Summary of Why Philanthrocapitalism Can Change the World

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As the old adage warns, “You can’t take it with you.” Heeding this admonition, billionaires Bill Gates, Warren Buffett and others of their ilk have pledged to donate their riches. Could this new era of philanthropy rival the golden age of Andrew Carnegie and John Rockefeller? In this topical interview with The Atlantic editor Corby Kummer, Matthew Bishop, a business editor at The Economist, explains Americans’ philanthropic tendencies. getAbstract recommends Bishop’s thesis to the wealthy, particularly members of the 1%, who need guidance in giving.

About the Speakers

Matthew Bishop is a business editor at The Economist. Corby Kummer is an editor at The Atlantic.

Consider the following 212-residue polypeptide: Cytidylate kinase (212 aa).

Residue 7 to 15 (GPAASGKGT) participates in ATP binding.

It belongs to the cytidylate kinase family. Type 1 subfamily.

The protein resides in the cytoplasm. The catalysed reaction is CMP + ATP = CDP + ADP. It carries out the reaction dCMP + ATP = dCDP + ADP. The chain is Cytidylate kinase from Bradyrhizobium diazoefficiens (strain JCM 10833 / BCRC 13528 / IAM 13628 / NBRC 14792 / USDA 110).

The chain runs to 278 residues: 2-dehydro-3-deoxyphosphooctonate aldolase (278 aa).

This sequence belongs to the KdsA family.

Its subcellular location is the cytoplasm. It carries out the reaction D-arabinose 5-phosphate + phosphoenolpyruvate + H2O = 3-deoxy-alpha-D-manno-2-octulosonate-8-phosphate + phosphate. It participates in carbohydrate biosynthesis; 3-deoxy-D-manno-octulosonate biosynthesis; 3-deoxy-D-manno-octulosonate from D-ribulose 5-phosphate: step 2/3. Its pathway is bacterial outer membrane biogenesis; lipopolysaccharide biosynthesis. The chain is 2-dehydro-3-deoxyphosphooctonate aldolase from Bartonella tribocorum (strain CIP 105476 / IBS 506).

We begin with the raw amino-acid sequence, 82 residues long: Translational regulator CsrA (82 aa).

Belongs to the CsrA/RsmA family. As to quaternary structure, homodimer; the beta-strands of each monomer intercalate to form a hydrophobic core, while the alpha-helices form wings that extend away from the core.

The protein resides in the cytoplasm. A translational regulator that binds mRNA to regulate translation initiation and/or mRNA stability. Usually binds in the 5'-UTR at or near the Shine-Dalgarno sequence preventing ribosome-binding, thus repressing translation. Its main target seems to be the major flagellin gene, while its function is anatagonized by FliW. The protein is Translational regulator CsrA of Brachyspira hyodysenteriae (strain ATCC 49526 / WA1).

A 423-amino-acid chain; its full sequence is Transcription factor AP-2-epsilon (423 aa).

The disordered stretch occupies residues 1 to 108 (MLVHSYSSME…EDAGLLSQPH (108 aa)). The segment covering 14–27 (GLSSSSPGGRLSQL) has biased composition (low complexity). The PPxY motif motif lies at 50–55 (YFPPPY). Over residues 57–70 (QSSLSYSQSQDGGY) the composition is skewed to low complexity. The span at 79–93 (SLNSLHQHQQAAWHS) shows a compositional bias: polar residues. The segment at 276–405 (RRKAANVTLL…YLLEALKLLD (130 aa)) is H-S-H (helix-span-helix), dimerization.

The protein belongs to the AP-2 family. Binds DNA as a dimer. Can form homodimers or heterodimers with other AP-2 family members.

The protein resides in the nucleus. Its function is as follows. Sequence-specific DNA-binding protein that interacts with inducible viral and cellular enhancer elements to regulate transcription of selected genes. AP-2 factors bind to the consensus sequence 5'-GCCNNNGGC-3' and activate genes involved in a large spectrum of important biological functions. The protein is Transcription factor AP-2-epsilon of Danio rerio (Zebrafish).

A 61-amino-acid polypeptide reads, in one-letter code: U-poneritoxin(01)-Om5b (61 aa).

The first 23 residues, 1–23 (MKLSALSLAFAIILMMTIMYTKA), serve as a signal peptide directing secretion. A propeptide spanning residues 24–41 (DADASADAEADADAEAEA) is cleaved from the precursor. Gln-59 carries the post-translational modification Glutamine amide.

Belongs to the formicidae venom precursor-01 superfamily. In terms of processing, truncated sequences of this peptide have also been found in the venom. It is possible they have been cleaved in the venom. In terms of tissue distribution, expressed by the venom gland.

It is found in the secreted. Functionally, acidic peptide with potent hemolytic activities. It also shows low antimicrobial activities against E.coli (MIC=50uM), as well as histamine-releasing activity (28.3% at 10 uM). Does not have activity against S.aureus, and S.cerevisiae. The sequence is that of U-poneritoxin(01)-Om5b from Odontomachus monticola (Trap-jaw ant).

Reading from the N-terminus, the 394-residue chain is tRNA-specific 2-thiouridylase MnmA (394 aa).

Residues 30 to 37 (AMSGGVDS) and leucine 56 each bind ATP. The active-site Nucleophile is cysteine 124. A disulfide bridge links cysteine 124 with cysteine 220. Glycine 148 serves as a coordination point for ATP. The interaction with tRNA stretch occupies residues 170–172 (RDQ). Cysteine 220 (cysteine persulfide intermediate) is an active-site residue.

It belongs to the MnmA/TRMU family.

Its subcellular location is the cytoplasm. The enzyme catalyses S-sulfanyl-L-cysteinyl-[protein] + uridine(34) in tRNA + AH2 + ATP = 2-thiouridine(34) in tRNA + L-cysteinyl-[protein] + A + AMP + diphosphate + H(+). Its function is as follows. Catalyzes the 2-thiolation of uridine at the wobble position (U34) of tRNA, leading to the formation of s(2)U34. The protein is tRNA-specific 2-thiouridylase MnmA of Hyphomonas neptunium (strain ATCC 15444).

In recent years, Bill Gates and Warren Buffett have kick-started a new wave of philanthropy. In fact, these do-gooders have more passion for altruism than for the activities that initially made them rich. Yet philanthropy is not a modern phenomenon. During the Middle Ages, wealthy merchants in Europe sponsored schools and hospitals. In the early 20th century, Andrew Carnegie was the first to institutionalize philanthropy in the United States. Carnegie believed the wealthy had an obligation to “invest in the sustainability of society” in order to thwart communism, and he shamed his peers into engaging in philanthropy.

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